Growing up in the East Bay as the son of an astrophysicist and a psychologist, Obi Kaufmann spent most of high school practicing calculus and breaking away on weekends to scramble around Mount Diablo and map its creeks, oak forests, and sage mazes. Into adulthood, he would regularly journey into the mountains, spending more summer nights without a roof than with one. For Kaufmann, the epic narrative of the California backcountry holds enough art, science, mythology, and language for a hundred field atlases to come. When he is not backpacking, you can find the painter-poet at his desk in Oakland, posting @coyotethunder #trailpaintings on social media. His website is www.coyoteandthunder.com.

Coiled Willow Basket
Workshop with Charlie Kennard
Saturday, August 31, 9:30am - 3:30pm
$100. Pre-registration required.
This workshop is sold out, but you are welcome to join the waitlist.

Enjoy a respite from the summer heat and spend a Saturday working with your hands while taking in the view overlooking the Laguna de Santa Rosa from Heron Hall. This day-long workshop on the immersive and challenging art of basket-making will use willow, a common riparian tree found across Sonoma County, to shape a small coiled basket. Local weaving expert Charlie Kennard will demonstrate how to split and trim willow to prepare weavers, and then participants will begin a Paiute-style trinket basket, with a foundation of whole willow.

This workshop is suitable for adults and teenagers. All basket-making materials are included in the registration fee. Participants must bring a water bowl, sharp pocket knife, and lunch. Hot drinks and snacks are provided throughout the day.

Charlie Kennard of San Anselmo is a long-time basket weaver and student of California Indian and other traditional basketry techniques of the world. He teaches throughout the Bay Area, and in many schools and at teacher trainings. Tule boats made in his workshops can be seen at the California Academy of Sciences, the Bay Model in Sausalito, and in the collection of the Lake County Museum. You can also visit a basketry plant garden Charlie has created at the Marin Art and Garden Center in Ross, where he and friends have woven a basket 13 feet across. Charlie is active in native habitat restoration in Marin, managing several projects for Friends of Corte Madera Creek Watershed.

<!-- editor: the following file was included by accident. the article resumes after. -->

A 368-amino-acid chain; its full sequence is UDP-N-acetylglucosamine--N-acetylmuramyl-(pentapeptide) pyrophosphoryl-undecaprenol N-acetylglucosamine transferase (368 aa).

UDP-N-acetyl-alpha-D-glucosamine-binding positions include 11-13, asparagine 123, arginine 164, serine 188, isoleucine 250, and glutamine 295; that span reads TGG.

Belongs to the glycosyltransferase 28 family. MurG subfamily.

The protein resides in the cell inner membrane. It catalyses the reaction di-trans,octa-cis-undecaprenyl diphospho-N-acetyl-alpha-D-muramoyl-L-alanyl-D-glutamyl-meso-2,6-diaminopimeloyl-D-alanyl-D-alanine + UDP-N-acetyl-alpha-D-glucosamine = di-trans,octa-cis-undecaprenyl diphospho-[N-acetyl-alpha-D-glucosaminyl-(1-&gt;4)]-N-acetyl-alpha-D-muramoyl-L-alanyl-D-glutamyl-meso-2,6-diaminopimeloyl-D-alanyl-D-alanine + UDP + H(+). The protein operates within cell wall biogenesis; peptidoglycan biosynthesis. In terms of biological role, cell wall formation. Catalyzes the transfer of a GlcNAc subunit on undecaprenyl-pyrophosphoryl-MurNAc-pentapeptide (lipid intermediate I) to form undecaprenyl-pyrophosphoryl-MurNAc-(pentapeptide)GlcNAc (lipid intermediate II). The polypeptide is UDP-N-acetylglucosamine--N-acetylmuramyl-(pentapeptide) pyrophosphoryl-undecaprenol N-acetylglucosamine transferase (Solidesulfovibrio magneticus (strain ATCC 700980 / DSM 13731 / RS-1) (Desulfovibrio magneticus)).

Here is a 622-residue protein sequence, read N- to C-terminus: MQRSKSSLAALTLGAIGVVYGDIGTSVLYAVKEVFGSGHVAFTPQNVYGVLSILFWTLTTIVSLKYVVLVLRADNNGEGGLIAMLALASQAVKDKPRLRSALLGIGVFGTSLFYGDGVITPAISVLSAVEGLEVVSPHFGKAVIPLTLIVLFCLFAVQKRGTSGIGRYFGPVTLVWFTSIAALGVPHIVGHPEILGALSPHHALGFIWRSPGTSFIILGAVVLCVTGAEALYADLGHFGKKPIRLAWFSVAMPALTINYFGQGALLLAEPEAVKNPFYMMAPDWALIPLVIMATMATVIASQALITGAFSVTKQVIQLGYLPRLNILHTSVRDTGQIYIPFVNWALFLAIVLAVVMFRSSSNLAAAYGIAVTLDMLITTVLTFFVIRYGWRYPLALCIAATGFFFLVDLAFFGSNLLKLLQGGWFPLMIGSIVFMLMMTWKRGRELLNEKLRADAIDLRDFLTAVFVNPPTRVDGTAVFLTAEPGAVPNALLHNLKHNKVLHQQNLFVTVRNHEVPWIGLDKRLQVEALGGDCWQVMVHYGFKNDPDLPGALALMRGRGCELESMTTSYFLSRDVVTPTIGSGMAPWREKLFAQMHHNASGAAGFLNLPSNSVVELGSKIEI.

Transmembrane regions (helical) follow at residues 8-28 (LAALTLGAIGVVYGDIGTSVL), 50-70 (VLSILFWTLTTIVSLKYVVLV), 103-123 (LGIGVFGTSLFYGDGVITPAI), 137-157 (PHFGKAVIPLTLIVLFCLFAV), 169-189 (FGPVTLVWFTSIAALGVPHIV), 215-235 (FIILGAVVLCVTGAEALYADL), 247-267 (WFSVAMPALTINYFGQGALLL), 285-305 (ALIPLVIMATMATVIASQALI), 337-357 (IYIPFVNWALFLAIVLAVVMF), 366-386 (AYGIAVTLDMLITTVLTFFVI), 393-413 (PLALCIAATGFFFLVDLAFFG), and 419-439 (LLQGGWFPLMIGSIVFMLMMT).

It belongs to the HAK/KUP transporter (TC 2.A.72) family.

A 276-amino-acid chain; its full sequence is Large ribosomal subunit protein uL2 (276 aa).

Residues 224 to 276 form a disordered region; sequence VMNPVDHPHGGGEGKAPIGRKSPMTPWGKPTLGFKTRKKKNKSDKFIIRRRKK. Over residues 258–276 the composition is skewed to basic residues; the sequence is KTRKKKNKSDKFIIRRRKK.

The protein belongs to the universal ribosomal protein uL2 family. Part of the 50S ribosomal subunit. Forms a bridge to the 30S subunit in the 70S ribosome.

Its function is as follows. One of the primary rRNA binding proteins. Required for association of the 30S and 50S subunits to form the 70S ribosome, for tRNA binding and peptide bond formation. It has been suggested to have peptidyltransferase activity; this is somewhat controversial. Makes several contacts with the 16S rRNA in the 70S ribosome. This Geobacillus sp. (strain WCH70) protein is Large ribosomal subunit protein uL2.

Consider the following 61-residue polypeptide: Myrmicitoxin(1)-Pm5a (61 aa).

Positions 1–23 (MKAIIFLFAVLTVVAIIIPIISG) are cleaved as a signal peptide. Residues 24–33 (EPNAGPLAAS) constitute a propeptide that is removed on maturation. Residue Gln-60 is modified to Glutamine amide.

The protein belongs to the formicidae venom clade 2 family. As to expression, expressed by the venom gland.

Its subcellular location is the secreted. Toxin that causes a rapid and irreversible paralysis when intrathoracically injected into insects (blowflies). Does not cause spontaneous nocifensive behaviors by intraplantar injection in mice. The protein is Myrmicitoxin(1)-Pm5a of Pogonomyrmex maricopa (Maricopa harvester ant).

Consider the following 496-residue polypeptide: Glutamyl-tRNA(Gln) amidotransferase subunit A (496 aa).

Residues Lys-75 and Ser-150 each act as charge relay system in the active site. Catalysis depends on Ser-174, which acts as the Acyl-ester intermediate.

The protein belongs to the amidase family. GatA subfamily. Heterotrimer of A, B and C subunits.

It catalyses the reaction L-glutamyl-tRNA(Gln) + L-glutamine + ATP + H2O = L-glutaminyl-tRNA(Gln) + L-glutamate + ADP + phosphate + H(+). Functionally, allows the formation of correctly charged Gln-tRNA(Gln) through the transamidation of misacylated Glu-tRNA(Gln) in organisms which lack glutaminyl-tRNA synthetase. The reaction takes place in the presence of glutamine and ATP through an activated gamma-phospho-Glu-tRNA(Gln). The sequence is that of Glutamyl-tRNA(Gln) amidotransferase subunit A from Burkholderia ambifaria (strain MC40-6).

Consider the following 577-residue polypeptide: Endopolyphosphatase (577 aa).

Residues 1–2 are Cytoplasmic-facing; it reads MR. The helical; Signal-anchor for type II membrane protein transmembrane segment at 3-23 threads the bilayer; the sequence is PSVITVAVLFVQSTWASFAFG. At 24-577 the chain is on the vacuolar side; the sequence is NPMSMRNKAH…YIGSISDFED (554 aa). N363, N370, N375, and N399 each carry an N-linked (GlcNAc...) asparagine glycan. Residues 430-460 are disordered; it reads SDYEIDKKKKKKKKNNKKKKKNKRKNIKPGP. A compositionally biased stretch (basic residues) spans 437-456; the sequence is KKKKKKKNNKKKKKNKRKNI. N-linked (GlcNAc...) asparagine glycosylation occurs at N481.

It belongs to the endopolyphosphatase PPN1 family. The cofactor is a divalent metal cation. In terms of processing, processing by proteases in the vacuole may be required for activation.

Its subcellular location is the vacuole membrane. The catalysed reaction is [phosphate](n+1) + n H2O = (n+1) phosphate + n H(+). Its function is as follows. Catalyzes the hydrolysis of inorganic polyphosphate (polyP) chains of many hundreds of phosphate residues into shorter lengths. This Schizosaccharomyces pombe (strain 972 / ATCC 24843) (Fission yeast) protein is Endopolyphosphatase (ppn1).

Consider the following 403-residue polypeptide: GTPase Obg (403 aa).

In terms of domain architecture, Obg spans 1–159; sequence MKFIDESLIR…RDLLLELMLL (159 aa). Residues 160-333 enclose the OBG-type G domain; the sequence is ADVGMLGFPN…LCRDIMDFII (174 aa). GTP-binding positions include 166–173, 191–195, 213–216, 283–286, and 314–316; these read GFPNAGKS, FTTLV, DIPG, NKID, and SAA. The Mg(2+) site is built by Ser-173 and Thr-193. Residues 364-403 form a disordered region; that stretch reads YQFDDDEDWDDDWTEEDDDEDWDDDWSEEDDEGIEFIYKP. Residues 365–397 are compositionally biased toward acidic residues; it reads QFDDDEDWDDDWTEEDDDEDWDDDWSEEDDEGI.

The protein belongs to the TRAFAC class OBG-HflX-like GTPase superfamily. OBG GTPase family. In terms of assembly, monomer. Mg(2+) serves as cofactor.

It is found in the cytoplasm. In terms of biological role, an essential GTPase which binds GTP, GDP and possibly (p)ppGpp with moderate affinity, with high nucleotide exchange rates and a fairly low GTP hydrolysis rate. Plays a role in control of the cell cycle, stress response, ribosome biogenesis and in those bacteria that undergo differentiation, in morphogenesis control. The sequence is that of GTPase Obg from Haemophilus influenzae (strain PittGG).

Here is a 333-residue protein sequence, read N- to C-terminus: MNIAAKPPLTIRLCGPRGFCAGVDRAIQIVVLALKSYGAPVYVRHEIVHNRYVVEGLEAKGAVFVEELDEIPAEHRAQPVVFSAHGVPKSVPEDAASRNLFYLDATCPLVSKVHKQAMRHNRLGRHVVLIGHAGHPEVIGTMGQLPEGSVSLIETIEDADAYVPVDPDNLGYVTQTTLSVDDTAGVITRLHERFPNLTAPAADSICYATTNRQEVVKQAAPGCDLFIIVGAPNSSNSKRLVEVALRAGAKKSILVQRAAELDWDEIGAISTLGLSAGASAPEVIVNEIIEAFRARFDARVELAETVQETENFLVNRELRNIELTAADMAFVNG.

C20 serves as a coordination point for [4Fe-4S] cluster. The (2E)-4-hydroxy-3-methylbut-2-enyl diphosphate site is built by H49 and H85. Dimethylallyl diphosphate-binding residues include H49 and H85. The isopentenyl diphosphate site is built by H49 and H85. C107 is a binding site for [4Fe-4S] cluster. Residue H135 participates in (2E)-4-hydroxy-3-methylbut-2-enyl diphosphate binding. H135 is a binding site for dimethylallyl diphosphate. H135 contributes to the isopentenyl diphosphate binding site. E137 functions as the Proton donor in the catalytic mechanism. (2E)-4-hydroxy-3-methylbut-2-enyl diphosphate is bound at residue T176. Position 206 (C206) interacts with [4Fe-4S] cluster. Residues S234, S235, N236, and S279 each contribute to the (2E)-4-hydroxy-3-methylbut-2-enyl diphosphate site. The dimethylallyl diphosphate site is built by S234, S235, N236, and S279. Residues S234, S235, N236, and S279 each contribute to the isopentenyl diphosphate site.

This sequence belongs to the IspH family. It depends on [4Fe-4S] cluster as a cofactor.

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Painting Oak Branches and Galls in Gouache
Workshop with Lucy Martin
Saturday, September 7, 10:00am - 3:00pm
$95. Pre-registration required.

Oak galls, an apple-like deformity on oak trees caused by chemicals injected by insects, are one of the most fascinating ecological phenomena found in the Laguna de Santa Rosa and a subject that warrants further examination. Lucy Martin is known as a botanical artist whose paintings are all about close observation, which often leads to increased understanding of the particular object at hand. She paints mainly in gouache (similar to watercolor but more opaque), with the addition of watercolor and occasionally colored pencil. In this class, we will take a close look at oak branches and oak galls that are present in abundance on the oaks throughout Sonoma County. Lucy will present techniques such as layering from dark to light, dry brush for texture, and using gouache to achieve intense color, which are methods that help create a painting that has a sense of depth and density. She will also demonstrate each step in the painting and provide one-on-one guidance as the students create their own compositions.

Lucy Martin lives in Sonoma County, California. She is mainly self-taught, with some formal training including classes with Mary Jo Koch. She exhibits in the Sebastopol Gallery and Calabi Gallery, as well as annually in Art Trails, the juried Sonoma County Open Studio art tour. Her work was purchased for the Permanent Collection of the Special Collections and Archives Department at the McHenry Library at UCSC. She has exhibited in international shows of the American Society of Botanical Artists and solo shows at the Library at the San Francisco Botanical Garden. Her art exhibit focused on lichens was on display in Heron Hall during the summer of 2018. Visit her website at www.lucymartinart.com.

Fresh Pressed Flowers
Workshop with Jan Lochner
Sunday, September 15, 2019, 1:00pm - 4:00pm
$35. Pre-registration required.

Experimenting and creating with pressed flowers is a great way to bring a bit of life and beauty into the dormant fall season. In this make-and-take workshop, local gardener and Laguna Foundation volunteer Jan Lochner will share the simplicity and elegance of the art of pressing flowers. Jan will demonstrate her personal techniques for pressing and using flowers. We will make various items, from bookmarks and cards to window ornaments and refrigerator magnets. Join us for this fun, hands-on and informative workshop as Jan shares her secrets of pressing flowers in hopes that you will continue to enjoy this easy and enjoyable art process on your own.